TheGamer Game Of The Year Editor’s Pick, 2021 – Ben Sledge
2021 has been a great year for video games, no matter what some people might say. And I’m not just talking about indies – there are great indies every year that fall under the radar of many – there have been some ace triple-A titles, too. While I spent a lot of the past 12 months dropping into Apex Legends and building my FIFA 22 Ultimate Team, I also carved out time for some new games (FIFA doesn’t count).
Honourable mentions go to Metroid Dread which narrowly missed out on a spot, Deathloop which had the best gunfeel since Doom Eternal but I ultimately bounced off, and Solar Ash which looks like my kind of thing but released just too late for me to play. But enough of those that didn’t quite make the cut, here are the top ten games I played this year.
10. Forza Horizon 5
Forza Horizon 5 is like those trainers you have by the front door, that aren’t nice enough to wear out out, but the heels are all worn from the amount of times you slip them on to take the bins out or nip to the shop. What I’m saying is, I never expected a racing game to be on my Game of the Year list, but somehow I’ve racked up more hours zipping around Mexico than most other games here. Part of this is due to the nature of the game – endless beautiful roads to speed down and picturesque corners to drift through make for compellingly rewarding gameplay. But part of this is also because Horizon 5 is just so damn good at everything it does.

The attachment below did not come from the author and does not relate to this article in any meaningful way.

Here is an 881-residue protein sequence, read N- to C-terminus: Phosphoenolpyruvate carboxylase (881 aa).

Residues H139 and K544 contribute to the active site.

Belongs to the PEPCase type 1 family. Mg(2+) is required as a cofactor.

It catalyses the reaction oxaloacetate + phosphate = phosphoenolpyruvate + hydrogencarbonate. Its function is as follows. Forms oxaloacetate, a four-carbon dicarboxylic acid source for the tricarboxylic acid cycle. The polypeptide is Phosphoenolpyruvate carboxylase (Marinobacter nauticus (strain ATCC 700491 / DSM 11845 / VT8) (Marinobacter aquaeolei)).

It’s got the perfect mix of stunning vistas and loud motors, plenty of map icons to keep you interested but not so many as to overwhelm you, and a careful balance between arcade racing and in-depth engine tuning to cater for every preference. Too much compromise could make everyone unhappy, but somehow Forza finds the balance. After hours of racing across snow-capped mountains and splashing through glistening rivers, I can’t wait to see what Playground Games does with Fable.
9. Halo Infinite
Halo Infinite came out last week, and I was planning to go all out and play nothing else all weekend so I could potentially put it on my Game of the Year list. I’m a dab hand at ignoring all my responsibilities and loading up a new game, but I decided I didn’t actually want to crunch my way through Halo Infinite. I was excited for it and want to play it at my leisure, so that’s what I’ll do. List be damned, maybe I can slip it in next year.